#1119: D-Darling by Paul Evans
Paul Evans was born in Queens, New York, in 1938. Although he got some fame with his modest success as a teen idol, Evans is more well known for his songwriting for other performing artists. The list of artists in the music industry who’ve recorded a song by Paul Evans include LaVern Baker, Tab Hunter, Cliff Richard, Sammy Turner, Elvis Presley (“I Gotta Know”) Pat Boone (“Johnny Will”), Siw Malmkvist, Bobby Vinton (“Roses Are Red”), The Platters, Mario Lanza (“Lady Of Spain”), Hank Locklin, Johnny Tillotson, Bobby Sherman, Chad & Jeremy, Lulu, Kalin Twins (“When”), Ray Coniff, Paul Anka and the Shocking Blue. However, unlike in his native country of America where his chart success was uneven, Evans charted seven songs into the Top 20 in Vancouver. So, in the period between 1959 and 1962, Paul Evans was better known in Vancouver as a teen idol than for his compositions for other recording artists.
Paul Evans grew up in a family where his mom played an taught piano lessons, and his dad played a number of musical instruments. Paul’s father sold his flute to buy his son a guitar. His oldest sister, Estelle, showed Paul how to play the guitar. At high school, Paul produced and performed in a number of shows. While pursuing an engineering degree at Columbia University, Evans had his own radio show with a focus on folk music. He decided to switch his efforts to the record industry and began to sing at clubs and initially was the the ship’s singer on the US Navy ship the SS France.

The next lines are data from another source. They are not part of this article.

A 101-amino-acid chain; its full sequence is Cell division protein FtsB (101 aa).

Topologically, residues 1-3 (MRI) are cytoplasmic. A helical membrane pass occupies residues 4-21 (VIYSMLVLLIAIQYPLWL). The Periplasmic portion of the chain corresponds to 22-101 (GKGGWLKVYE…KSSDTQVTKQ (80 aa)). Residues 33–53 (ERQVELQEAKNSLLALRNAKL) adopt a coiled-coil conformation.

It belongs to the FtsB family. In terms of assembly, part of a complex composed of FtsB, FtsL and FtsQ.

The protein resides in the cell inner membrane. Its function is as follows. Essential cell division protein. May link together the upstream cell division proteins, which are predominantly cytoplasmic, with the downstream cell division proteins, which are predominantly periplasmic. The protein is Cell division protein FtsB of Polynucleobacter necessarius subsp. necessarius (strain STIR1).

In 1959 Paul Evans had a Top Ten hit across North America called “Seven Little Girls Sitting In The Backseat“. Evans had a Top Ten hit across North America in early 1960 called “Happy Go-Lucky Me”. He had follow up success especially in Vancouver with “Hushabye Little Guitar” (#4) “After The Hurricane” (#2) and “D-Darling” (#11), three songs that missed the Billboard Hot 100. “D-Darling” was one of six singles Evans released on Kapp Records in 1962-63, but the only one that was a hit, and uniquely so in Vancouver. After this song in late 1962, Paul Evans was off the radar. He was swept away by the Girl Group sound, Surf music, the Bossa Nova, Motown and the British Invasion.
G-Going out of my mind.
G-Get you out of my mind
Darling, darling, I love you so well.
Darling, darling, all I do is sit and spell.
G-Give me that and you’ll find,
that I will stay forever saying darling.
I love you so well.
All I do is sit and spell.
G-Give me that and you’ll find.
that I will stay forever saying darling.
Paul Evan’s song “D-Darling” drew inspiration from a common activity in elementary schools across North America called the Spelling Bee. The earliest known evidence of the phrase spelling bee in print dates back to 1850, although an earlier name, spelling match, has been traced back to 1808. A key impetus for the contests was Noah Webster’s spelling books. First published in 1786 and known colloquially as The Blue-backed Speller, Webster’s spelling books were an essential part of the curriculum of all elementary school children in the America for five generations (and possibly Canada).